The park itself is 9553 acres of undulating hills covered in oak trees and trees of almost every other description. The tops of the hills are sparsely populated with trees, instead covered in ideal grazing pasture. In summer the grass goes dormant under the dryness and heat, and in the winter pokes green shoots up from the ground. The cattle that graze here have worn tiny terraced paths in the hill sides, criss-crossed in places by the paths of the communal ground squirrels between their burrows and followed by the feet of the foxes who search for them. Falcons swoop overhead, searching for squirrels as well. The squirrels are hard to catch by surprise, rarely far from their holes and quick to scurry to them. They are fascinating, quick, curious creatures, and the hillsides are thick with them.
The hills are also alive with tiny green birds too quick and nervous to get a good look at, and tiny budgies that hop around the trails looking for food. Larger birds costantly root through the leafy undergrowth in the valleys, creating a constant rustle of movement from all sides. Stellar’s jays give a raucous call whenever you cross their path.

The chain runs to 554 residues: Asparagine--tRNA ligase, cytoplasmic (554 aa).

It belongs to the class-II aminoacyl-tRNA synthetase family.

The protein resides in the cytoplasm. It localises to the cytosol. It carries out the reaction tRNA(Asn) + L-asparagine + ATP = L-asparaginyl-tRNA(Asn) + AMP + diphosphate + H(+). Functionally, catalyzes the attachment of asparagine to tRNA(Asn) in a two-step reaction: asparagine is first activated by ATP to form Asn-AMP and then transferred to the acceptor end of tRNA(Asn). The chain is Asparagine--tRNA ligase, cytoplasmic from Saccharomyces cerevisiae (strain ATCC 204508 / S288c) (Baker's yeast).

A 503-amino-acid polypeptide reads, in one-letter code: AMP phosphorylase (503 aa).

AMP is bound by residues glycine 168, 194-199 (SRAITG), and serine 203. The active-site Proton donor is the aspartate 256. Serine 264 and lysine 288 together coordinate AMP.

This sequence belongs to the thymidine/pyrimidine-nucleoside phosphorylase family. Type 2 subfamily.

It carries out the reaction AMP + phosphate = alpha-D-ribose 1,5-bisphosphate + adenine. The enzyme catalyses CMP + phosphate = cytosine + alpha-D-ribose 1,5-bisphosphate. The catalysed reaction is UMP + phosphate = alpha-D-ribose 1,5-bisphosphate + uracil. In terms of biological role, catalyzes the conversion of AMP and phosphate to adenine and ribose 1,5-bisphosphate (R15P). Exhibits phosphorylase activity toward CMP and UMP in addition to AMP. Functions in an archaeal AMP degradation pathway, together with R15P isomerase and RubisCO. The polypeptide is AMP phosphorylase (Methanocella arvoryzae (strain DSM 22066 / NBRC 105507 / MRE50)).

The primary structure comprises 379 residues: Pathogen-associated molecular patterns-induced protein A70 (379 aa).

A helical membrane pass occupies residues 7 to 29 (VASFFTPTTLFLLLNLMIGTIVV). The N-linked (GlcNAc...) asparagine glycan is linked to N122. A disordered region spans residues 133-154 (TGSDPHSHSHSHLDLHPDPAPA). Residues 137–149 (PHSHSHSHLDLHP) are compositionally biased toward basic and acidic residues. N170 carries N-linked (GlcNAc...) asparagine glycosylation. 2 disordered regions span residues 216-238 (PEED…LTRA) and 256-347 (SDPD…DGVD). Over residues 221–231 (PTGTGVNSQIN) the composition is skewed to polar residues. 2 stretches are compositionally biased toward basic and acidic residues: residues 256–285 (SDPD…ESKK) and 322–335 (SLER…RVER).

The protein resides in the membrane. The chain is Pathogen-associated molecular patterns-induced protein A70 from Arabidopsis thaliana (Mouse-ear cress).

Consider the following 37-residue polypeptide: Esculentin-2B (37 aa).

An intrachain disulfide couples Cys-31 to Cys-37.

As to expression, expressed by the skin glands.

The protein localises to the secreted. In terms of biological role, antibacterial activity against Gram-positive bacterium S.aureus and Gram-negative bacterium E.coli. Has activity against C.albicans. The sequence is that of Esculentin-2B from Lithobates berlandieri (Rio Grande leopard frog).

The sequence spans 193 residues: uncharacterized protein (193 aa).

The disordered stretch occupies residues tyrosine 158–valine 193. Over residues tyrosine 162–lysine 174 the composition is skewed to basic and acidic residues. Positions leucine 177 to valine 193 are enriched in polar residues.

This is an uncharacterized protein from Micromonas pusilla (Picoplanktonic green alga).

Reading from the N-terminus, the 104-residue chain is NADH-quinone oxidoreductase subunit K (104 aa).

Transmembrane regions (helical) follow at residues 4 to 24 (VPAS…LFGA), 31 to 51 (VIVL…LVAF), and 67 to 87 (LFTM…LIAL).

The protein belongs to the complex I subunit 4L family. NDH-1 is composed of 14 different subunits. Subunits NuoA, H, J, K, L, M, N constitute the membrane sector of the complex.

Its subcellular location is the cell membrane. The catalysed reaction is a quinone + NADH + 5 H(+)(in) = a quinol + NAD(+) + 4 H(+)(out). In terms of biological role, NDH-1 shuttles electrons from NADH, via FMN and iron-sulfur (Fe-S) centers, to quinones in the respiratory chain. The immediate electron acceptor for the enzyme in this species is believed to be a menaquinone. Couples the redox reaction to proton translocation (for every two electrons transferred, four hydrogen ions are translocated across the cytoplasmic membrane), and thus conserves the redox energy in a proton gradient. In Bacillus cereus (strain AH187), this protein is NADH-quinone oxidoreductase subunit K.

I hiked a little over eight miles on Saturday, starting out near Grant Lake, the lowest part of the park at 1600 feet, and making my way to the second-highest point in it, at 1950 feet or so. The walk out was a little longer, and wound down through Hall’s Valley before climbing inexorably upward for three miles or more. Near the top there were fewer trees, and more prairie. The sky was so blue cerulean doesn’t really do it justice. Milky white clouds splayed across it, as if to set off the gold grass that covered the hills. I could see for a mile or more in some directions, and I could see no one, just an vast expanse of fall foliage and titanic rolling hills.